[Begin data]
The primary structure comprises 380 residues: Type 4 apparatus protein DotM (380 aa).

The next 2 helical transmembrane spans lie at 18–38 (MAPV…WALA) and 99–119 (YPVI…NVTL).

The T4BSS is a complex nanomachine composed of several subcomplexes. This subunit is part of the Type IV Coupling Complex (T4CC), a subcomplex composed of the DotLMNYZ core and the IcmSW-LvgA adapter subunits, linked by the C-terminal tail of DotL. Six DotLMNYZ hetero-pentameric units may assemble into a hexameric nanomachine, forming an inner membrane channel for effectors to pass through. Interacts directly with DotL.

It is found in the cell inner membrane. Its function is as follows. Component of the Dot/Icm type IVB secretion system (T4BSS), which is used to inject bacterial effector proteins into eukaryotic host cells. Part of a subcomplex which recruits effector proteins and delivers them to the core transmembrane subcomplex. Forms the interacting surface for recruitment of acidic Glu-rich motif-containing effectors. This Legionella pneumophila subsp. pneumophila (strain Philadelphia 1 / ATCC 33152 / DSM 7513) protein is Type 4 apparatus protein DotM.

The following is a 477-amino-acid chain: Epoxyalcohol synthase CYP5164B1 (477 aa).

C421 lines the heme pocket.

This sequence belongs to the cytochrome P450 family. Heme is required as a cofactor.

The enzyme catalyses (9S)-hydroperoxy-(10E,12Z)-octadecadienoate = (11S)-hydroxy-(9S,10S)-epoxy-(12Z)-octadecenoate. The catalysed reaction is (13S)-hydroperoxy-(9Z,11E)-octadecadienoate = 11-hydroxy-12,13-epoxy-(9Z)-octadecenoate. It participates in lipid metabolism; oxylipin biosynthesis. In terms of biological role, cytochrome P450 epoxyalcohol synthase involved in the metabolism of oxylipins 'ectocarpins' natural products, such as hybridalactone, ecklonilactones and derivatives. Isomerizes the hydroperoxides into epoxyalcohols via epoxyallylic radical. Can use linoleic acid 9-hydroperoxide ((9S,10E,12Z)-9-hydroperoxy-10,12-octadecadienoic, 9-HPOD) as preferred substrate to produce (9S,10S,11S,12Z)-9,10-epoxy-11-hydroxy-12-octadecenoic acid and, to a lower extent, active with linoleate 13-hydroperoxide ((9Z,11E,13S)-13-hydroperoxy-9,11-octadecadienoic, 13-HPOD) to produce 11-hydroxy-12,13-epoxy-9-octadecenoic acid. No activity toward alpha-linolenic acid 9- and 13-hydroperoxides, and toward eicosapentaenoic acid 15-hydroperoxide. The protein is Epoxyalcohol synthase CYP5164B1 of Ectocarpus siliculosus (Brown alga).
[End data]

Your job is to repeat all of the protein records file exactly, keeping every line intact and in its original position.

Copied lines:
The primary structure comprises 380 residues: Type 4 apparatus protein DotM (380 aa).

The next 2 helical transmembrane spans lie at 18–38 (MAPV…WALA) and 99–119 (YPVI…NVTL).

The T4BSS is a complex nanomachine composed of several subcomplexes. This subunit is part of the Type IV Coupling Complex (T4CC), a subcomplex composed of the DotLMNYZ core and the IcmSW-LvgA adapter subunits, linked by the C-terminal tail of DotL. Six DotLMNYZ hetero-pentameric units may assemble into a hexameric nanomachine, forming an inner membrane channel for effectors to pass through. Interacts directly with DotL.

It is found in the cell inner membrane. Its function is as follows. Component of the Dot/Icm type IVB secretion system (T4BSS), which is used to inject bacterial effector proteins into eukaryotic host cells. Part of a subcomplex which recruits effector proteins and delivers them to the core transmembrane subcomplex. Forms the interacting surface for recruitment of acidic Glu-rich motif-containing effectors. This Legionella pneumophila subsp. pneumophila (strain Philadelphia 1 / ATCC 33152 / DSM 7513) protein is Type 4 apparatus protein DotM.

The following is a 477-amino-acid chain: Epoxyalcohol synthase CYP5164B1 (477 aa).

C421 lines the heme pocket.

This sequence belongs to the cytochrome P450 family. Heme is required as a cofactor.

The enzyme catalyses (9S)-hydroperoxy-(10E,12Z)-octadecadienoate = (11S)-hydroxy-(9S,10S)-epoxy-(12Z)-octadecenoate. The catalysed reaction is (13S)-hydroperoxy-(9Z,11E)-octadecadienoate = 11-hydroxy-12,13-epoxy-(9Z)-octadecenoate. It participates in lipid metabolism; oxylipin biosynthesis. In terms of biological role, cytochrome P450 epoxyalcohol synthase involved in the metabolism of oxylipins 'ectocarpins' natural products, such as hybridalactone, ecklonilactones and derivatives. Isomerizes the hydroperoxides into epoxyalcohols via epoxyallylic radical. Can use linoleic acid 9-hydroperoxide ((9S,10E,12Z)-9-hydroperoxy-10,12-octadecadienoic, 9-HPOD) as preferred substrate to produce (9S,10S,11S,12Z)-9,10-epoxy-11-hydroxy-12-octadecenoic acid and, to a lower extent, active with linoleate 13-hydroperoxide ((9Z,11E,13S)-13-hydroperoxy-9,11-octadecadienoic, 13-HPOD) to produce 11-hydroxy-12,13-epoxy-9-octadecenoic acid. No activity toward alpha-linolenic acid 9- and 13-hydroperoxides, and toward eicosapentaenoic acid 15-hydroperoxide. The protein is Epoxyalcohol synthase CYP5164B1 of Ectocarpus siliculosus (Brown alga).